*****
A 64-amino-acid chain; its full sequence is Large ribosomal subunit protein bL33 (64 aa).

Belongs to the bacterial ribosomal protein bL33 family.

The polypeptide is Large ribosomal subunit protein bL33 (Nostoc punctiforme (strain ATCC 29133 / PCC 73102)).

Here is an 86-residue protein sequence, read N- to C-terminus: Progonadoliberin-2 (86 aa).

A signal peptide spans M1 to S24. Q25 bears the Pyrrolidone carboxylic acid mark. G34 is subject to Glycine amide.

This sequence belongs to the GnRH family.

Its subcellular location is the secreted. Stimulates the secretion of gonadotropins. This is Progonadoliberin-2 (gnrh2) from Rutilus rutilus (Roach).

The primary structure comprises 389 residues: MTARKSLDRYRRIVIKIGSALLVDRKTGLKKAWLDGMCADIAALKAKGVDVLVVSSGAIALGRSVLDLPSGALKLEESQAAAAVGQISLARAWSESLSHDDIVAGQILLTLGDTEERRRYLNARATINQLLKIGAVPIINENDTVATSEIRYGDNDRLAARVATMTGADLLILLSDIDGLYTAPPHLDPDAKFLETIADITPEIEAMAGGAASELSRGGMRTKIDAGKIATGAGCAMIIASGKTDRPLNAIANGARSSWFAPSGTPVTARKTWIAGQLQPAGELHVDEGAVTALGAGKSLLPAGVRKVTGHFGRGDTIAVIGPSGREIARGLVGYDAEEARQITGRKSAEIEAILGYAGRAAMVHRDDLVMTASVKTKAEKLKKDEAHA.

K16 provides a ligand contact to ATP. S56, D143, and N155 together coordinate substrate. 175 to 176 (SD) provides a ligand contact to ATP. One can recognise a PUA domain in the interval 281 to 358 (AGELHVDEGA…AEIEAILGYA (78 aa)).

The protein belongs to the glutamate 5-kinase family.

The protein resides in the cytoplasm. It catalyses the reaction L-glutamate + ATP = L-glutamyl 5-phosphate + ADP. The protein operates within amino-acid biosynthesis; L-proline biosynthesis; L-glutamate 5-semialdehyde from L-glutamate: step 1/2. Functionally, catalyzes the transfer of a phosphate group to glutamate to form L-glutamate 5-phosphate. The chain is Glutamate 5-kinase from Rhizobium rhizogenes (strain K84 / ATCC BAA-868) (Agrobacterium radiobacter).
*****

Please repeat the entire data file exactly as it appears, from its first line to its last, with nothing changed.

A 64-amino-acid chain; its full sequence is Large ribosomal subunit protein bL33 (64 aa).

Belongs to the bacterial ribosomal protein bL33 family.

The polypeptide is Large ribosomal subunit protein bL33 (Nostoc punctiforme (strain ATCC 29133 / PCC 73102)).

Here is an 86-residue protein sequence, read N- to C-terminus: Progonadoliberin-2 (86 aa).

A signal peptide spans M1 to S24. Q25 bears the Pyrrolidone carboxylic acid mark. G34 is subject to Glycine amide.

This sequence belongs to the GnRH family.

Its subcellular location is the secreted. Stimulates the secretion of gonadotropins. This is Progonadoliberin-2 (gnrh2) from Rutilus rutilus (Roach).

The primary structure comprises 389 residues: MTARKSLDRYRRIVIKIGSALLVDRKTGLKKAWLDGMCADIAALKAKGVDVLVVSSGAIALGRSVLDLPSGALKLEESQAAAAVGQISLARAWSESLSHDDIVAGQILLTLGDTEERRRYLNARATINQLLKIGAVPIINENDTVATSEIRYGDNDRLAARVATMTGADLLILLSDIDGLYTAPPHLDPDAKFLETIADITPEIEAMAGGAASELSRGGMRTKIDAGKIATGAGCAMIIASGKTDRPLNAIANGARSSWFAPSGTPVTARKTWIAGQLQPAGELHVDEGAVTALGAGKSLLPAGVRKVTGHFGRGDTIAVIGPSGREIARGLVGYDAEEARQITGRKSAEIEAILGYAGRAAMVHRDDLVMTASVKTKAEKLKKDEAHA.

K16 provides a ligand contact to ATP. S56, D143, and N155 together coordinate substrate. 175 to 176 (SD) provides a ligand contact to ATP. One can recognise a PUA domain in the interval 281 to 358 (AGELHVDEGA…AEIEAILGYA (78 aa)).

The protein belongs to the glutamate 5-kinase family.

The protein resides in the cytoplasm. It catalyses the reaction L-glutamate + ATP = L-glutamyl 5-phosphate + ADP. The protein operates within amino-acid biosynthesis; L-proline biosynthesis; L-glutamate 5-semialdehyde from L-glutamate: step 1/2. Functionally, catalyzes the transfer of a phosphate group to glutamate to form L-glutamate 5-phosphate. The chain is Glutamate 5-kinase from Rhizobium rhizogenes (strain K84 / ATCC BAA-868) (Agrobacterium radiobacter).